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WSI News - Sox Interviews

Flashing Back...

...with Denny Trease.

another EXCLUSIVE from White Sox Interactive!   

By Mark Liptak 

One thing that every interview we’ve done for WSI has had in common is the fact that every subject has a direct connection with the White Sox. Either they played for the organization or they reported on it in Chicago. This month we’re going to do something very different. This month we’re going to talk about the White Sox with an individual who saw them up close, had access to just about everyone in the organization but did so from a totally unbiased standpoint, at least where the Sox were concerned.

Denny Trease has been a friend of mine since the late 70's. When I first started in television at WTVQ in Lexington, Kentucky, Denny was already well established at WKYT doing the sports as well as the television play by play of University Of Kentucky basketball.

Just because we worked at different stations didn’t prevent Denny from showing the same courtesy towards me as he would any member of the profession. However Denny also was the type of person who would offer advice, listen to you and even help if the situation required it.

We’ve kept in touch over the years and nobody was happier for him then I was, when he got the chance for his dream job, television play by play man for a professional baseball team, in this case the Kansas City Royals.

Denny was the lead announcer from 1980 through 1992. He owns a World Series ring from the 1985 season. He covered the Sox from a Royals point of view, basically from the time the Reinsdorf organization took over through the construction of the "new" Comiskey Park.

After leaving the Royals TV booth, when the club switched television affiliates, Denny moved into the PR and marketing department. After that he went back to television working in Kansas City, Knoxville and once again in Lexington where he covers the sports on weekends as well as hosts a local radio sports talk show and is the play by play voice for the Lexington Legends, the Astros Class A team in the South Atlantic League. He’s also written a best selling book in Kentucky called "Tales From The Kentucky Hardwood.."

I hooked up with Denny at his home on a rare night when he actually had some time off and we talked about a number of areas. Among the ones I think you’ll find interesting are his thoughts on the blurring of the line between "broadcast journalist" and "house shrill," the persistent rumor that "Hawk" Harrelson calls pitches from the booth, who Denny used to get the best scouting reports on the White Sox from (hint: she’s still with the organization!), how a former partner of his on the Royals games is responsible for one of the funniest lines in the movie "Bull Durham" after a mistake he made pitching to the Sox Dick Allen years earlier, why the Sox have never been able to become a truly "great team," and what it was like to work with a certain rotund guy who was the Director Of Group Sales for the Royals.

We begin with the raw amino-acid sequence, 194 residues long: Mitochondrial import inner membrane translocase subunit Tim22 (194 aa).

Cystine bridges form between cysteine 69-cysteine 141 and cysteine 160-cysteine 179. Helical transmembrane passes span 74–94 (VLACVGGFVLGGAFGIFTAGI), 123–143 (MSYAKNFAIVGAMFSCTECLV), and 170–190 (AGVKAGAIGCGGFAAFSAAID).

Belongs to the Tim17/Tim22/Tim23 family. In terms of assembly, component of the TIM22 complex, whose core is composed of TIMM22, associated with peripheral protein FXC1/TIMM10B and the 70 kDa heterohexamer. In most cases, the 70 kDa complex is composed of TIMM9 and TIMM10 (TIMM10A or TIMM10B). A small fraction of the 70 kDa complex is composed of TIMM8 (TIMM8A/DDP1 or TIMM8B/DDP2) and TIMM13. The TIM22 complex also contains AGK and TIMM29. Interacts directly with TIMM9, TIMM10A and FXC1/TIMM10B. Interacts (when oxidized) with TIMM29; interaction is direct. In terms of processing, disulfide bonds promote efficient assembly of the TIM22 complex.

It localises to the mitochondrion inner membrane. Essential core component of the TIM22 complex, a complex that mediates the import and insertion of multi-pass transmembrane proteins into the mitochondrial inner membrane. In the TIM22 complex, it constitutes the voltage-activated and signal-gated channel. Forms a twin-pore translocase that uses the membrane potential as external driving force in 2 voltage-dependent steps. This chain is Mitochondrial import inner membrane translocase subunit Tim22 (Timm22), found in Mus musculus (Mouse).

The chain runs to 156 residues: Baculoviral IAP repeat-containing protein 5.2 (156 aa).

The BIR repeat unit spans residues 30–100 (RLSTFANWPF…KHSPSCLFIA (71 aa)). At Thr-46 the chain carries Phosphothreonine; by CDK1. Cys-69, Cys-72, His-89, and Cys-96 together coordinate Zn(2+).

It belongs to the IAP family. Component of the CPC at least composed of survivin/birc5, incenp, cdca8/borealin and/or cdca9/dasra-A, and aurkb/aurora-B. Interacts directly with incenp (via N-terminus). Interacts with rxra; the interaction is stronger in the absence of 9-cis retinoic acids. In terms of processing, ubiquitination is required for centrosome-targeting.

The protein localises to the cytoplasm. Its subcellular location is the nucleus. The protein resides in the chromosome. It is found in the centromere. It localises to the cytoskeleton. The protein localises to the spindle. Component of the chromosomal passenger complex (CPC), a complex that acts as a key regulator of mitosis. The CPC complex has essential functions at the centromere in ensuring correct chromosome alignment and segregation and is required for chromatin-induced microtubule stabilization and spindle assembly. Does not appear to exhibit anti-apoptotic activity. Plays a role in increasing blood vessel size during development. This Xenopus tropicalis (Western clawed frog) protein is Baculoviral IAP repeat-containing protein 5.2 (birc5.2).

This guy would later return to his radio roots starting a ground breaking political talk show in Sacramento. He’d move to New York, catch a break and become a multi millionaire. Yes I’m talking about Rush Limbaugh!

ML: How did you get the job as Royals announcer? I know you had built up a good reputation in Lexington and with UK.

DT: "It came completely out of the blue. In the summer of 1979 I saw an ad in Broadcasting Magazine that the Royals had just signed a deal with a different station and were looking for announcers. On a lark I sent in some material and then forgot about it. We had just bought a new house and had lived in it for about two weeks when I got a call from the Royals saying I was one of twelve finalist out of about 112 applicants. I was flown out to Kansas City around Thanksgiving and had an interview with John Schuerholz and "Herk" Robinson. I thought that I’d be shown an inning or two of a game on tape and asked to do some play by play as a live interview but that never happened. We talked and had lunch and I was immediately offered the job."

ML: Do you remember your first game?

DT: "I never forgot it. We were on WDAF-TV the NBC affiliate in Kansas City. We did about 55 games a season with only one of those a home game. So it’s early April, we are in Baltimore and it’s 39 degrees at the first pitch! The press box at old Memorial Stadium wasn’t enclosed, they just had a tarp that they’d pull down when the game was over. In other words there was no way to heat it. I couldn’t feel my toes all through the broadcast. I was nervous during the game and it took awhile before I got comfortable with everything. I guess as a broadcaster you never stop really being nervous, at least a little bit. I always said that day I stopped getting nervous is the day it’s time to go. If you are not nervous, you get complacent and that can lead to a poor job."

ML: I think many fans don’t know the type of work that’s involved in doing a game either on TV or radio. It’s definitely NOT just showing up a half hour before first pitch and winging it. Can you take us through a typical day for you. Say the Royals were opening up a weekend series in Chicago. The game Friday is at seven. What do you do?